Modelling and simulation of the mesoscale mosaic structure of the lower marine trophic levels

  • Daniel M. Dubois
Human Environments (Sociology, Vrban Systems, Physics, Chemistry)
Part of the Lecture Notes in Computer Science book series (LNCS, volume 40)


Marine ecology deals with biological and chemical processes in interaction with their aquatic environment. The possibility of using more of the products of the sea as human food has created at present a keen interest in the study of marine plankton. It is of importance to understand the production of phytoplankton and the predator-prey relationships between phyto- and zooplankton, the path by which the organic matter produced finally reaches the fish.

In the sea, plankton populations are almost entirely at the mercy of water movement. In spite of this diffusive process, these populations display a spatio-temporal structure.

The spectral analysis of the spatial organization of phytoplankton populations exhibits two main classes of behaviour depending on the range of spatial scale. Below 5 km, the phytoplankton behaves as a passive scalar
  1. i)

    from zero to 100 m, the spatial variability of phytoplankton is controlled by turbulence and its spectrum is similar to the spectrum of homogeneous and spatially isotropic turbulence according to Kolmogorov's theory,

  2. ii)

    from 100 m to 5 km, the coherence between chlorophyll and temperature are high. Beyond 5 km and until 100 km, the phytoplankton dynamics in promoting patchiness, i.e. mesoscale spatial heterogeneity, dominates over that of the physical diffusive processes in eroding it.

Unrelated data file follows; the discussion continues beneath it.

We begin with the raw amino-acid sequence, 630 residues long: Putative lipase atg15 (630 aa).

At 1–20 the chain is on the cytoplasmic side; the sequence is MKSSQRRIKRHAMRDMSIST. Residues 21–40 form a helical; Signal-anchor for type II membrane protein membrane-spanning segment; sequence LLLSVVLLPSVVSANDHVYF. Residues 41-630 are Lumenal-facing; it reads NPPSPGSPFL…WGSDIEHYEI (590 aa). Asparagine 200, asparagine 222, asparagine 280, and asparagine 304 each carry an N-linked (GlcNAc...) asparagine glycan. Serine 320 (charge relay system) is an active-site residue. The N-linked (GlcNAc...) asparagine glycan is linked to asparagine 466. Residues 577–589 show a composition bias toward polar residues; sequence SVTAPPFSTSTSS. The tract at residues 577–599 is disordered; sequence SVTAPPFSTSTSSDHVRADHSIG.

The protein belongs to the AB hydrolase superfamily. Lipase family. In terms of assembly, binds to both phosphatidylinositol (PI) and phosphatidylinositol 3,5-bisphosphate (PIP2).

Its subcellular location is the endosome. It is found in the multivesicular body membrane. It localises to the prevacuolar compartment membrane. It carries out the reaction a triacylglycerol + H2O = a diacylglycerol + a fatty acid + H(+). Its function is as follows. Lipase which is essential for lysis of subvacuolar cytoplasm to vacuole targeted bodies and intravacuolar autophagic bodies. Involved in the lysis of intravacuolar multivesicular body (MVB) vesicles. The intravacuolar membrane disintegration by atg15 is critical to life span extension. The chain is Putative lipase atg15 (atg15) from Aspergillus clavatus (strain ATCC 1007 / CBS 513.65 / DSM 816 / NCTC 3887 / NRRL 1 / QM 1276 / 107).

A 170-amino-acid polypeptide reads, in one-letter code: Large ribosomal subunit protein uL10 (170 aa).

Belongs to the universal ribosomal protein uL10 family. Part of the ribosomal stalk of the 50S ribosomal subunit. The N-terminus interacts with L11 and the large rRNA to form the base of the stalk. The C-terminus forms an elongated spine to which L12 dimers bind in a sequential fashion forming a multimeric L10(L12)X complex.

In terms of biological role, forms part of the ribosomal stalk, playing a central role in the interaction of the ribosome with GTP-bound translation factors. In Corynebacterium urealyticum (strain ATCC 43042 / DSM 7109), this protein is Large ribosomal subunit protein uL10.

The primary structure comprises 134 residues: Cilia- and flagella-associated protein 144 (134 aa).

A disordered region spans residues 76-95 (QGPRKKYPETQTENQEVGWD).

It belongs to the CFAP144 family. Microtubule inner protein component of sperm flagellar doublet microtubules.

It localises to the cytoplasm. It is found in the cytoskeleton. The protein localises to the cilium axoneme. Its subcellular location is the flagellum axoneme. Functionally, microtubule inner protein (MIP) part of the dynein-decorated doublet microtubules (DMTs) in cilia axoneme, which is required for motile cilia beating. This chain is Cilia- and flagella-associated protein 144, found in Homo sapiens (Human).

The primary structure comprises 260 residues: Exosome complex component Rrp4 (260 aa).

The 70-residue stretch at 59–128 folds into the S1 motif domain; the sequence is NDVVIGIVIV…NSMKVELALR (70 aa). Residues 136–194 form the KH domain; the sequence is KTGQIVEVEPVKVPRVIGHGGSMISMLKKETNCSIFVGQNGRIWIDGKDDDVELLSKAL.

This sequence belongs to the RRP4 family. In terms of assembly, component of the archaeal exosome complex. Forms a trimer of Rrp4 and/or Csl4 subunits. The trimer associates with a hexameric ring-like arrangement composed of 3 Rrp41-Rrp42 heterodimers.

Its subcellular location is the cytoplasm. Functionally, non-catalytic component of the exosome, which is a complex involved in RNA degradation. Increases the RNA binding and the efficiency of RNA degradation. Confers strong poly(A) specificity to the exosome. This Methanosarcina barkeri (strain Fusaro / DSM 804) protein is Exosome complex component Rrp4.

A model is proposed to explain the mechanism of this mosaïc structure. The partial differential equations take into account advection, shear and eddy diffusivity and non-linear ecological interactions. The properties of the solutions of these equations are studied by simulation of simplified sub-models dealing with asymptotic behaviour of the ecological system. The horizontal structure is generated by local spatial instabilities. The most important characteristic is the disposition of the ecosystem to amplify microscopic excitations (fluctuations) to a macroscopic level leading to the emergence of new space and time patterns.


Master Equation Eddy Diffusivity Passive Scalar Phytoplankton Population Residual Circulation 
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Copyright information

© Springer-Verlag 1976

Authors and Affiliations

  • Daniel M. Dubois
    • 1
  1. 1.Dept. of Applied Statistics Institute of MathematicsUniversity of LiègeLiegeBelgium

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